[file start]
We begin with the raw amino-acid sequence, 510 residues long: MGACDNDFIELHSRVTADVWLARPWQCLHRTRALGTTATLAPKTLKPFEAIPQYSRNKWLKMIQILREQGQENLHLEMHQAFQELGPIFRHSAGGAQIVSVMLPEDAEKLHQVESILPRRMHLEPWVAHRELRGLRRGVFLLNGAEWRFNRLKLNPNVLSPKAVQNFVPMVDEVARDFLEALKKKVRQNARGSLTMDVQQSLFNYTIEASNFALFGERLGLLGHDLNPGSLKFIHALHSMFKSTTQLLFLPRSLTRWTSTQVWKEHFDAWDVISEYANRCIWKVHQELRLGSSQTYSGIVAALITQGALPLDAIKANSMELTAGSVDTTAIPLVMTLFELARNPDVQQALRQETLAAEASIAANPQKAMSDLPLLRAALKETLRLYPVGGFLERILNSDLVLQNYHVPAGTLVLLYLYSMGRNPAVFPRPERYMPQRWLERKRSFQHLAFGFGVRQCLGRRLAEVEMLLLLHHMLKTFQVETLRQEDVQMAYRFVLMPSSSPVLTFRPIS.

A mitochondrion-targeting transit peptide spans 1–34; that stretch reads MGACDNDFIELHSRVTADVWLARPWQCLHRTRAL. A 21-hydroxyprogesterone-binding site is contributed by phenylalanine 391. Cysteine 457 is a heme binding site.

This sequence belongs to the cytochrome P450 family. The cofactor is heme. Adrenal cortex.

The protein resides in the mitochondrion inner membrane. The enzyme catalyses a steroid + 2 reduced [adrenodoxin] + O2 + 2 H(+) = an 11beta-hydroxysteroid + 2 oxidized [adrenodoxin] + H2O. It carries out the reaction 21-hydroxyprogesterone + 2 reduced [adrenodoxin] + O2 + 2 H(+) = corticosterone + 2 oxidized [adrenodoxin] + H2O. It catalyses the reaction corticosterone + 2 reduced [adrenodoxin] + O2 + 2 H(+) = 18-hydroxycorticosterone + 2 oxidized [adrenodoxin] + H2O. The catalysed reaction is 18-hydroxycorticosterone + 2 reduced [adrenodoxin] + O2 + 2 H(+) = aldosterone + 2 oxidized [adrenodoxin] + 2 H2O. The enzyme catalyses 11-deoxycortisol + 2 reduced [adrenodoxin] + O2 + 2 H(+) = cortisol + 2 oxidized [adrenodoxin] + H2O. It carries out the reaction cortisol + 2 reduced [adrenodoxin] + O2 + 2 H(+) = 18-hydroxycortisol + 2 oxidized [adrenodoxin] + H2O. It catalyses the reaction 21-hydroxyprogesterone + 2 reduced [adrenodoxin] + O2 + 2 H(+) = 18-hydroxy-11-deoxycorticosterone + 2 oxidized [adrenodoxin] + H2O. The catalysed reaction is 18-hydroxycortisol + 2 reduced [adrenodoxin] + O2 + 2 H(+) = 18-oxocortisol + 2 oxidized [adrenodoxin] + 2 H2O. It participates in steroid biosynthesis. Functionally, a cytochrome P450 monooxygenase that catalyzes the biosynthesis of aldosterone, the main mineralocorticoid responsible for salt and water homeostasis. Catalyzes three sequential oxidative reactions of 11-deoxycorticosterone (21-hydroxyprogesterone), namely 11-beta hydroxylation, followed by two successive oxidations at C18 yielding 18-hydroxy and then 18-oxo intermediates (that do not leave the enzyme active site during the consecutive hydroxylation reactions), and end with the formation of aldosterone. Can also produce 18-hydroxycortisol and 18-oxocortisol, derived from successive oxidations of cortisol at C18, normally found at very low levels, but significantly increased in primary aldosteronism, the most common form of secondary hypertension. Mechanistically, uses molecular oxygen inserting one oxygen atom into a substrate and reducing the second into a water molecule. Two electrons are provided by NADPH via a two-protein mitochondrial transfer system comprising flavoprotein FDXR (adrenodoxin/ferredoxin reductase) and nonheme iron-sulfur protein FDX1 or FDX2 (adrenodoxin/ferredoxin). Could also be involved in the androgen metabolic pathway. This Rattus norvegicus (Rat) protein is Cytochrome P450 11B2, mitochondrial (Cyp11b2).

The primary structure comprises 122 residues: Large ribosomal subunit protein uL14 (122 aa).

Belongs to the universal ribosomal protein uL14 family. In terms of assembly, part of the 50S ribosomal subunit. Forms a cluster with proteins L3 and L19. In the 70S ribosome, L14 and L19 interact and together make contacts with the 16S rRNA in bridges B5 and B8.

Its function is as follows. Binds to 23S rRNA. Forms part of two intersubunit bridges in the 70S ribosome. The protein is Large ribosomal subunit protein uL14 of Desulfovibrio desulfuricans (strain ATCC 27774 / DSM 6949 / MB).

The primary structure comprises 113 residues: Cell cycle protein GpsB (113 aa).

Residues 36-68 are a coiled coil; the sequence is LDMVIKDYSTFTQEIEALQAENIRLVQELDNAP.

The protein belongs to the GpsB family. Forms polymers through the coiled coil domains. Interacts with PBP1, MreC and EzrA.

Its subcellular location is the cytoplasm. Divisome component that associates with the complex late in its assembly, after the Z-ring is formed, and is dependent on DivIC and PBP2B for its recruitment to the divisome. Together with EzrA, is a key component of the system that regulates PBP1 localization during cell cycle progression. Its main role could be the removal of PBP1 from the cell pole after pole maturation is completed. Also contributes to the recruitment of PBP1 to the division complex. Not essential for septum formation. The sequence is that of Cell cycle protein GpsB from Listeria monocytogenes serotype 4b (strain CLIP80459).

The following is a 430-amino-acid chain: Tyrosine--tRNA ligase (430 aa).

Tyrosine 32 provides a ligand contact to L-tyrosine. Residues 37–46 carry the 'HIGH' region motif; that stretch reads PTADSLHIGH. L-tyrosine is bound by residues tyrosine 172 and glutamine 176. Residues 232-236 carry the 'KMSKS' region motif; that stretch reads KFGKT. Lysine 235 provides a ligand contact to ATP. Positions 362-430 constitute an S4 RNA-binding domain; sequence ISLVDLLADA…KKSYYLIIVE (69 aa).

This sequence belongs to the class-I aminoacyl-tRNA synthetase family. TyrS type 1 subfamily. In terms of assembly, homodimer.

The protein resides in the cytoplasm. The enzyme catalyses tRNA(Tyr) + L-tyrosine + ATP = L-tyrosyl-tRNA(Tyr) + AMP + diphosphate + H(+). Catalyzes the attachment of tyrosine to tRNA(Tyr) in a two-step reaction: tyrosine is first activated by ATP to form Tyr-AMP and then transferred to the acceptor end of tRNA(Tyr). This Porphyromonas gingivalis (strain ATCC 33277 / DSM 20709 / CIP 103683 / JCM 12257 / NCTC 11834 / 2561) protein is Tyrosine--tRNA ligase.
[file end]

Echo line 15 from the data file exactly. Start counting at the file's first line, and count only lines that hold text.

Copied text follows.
The protein resides in the cytoplasm. The enzyme catalyses tRNA(Tyr) + L-tyrosine + ATP = L-tyrosyl-tRNA(Tyr) + AMP + diphosphate + H(+). Catalyzes the attachment of tyrosine to tRNA(Tyr) in a two-step reaction: tyrosine is first activated by ATP to form Tyr-AMP and then transferred to the acceptor end of tRNA(Tyr). This Porphyromonas gingivalis (strain ATCC 33277 / DSM 20709 / CIP 103683 / JCM 12257 / NCTC 11834 / 2561) protein is Tyrosine--tRNA ligase.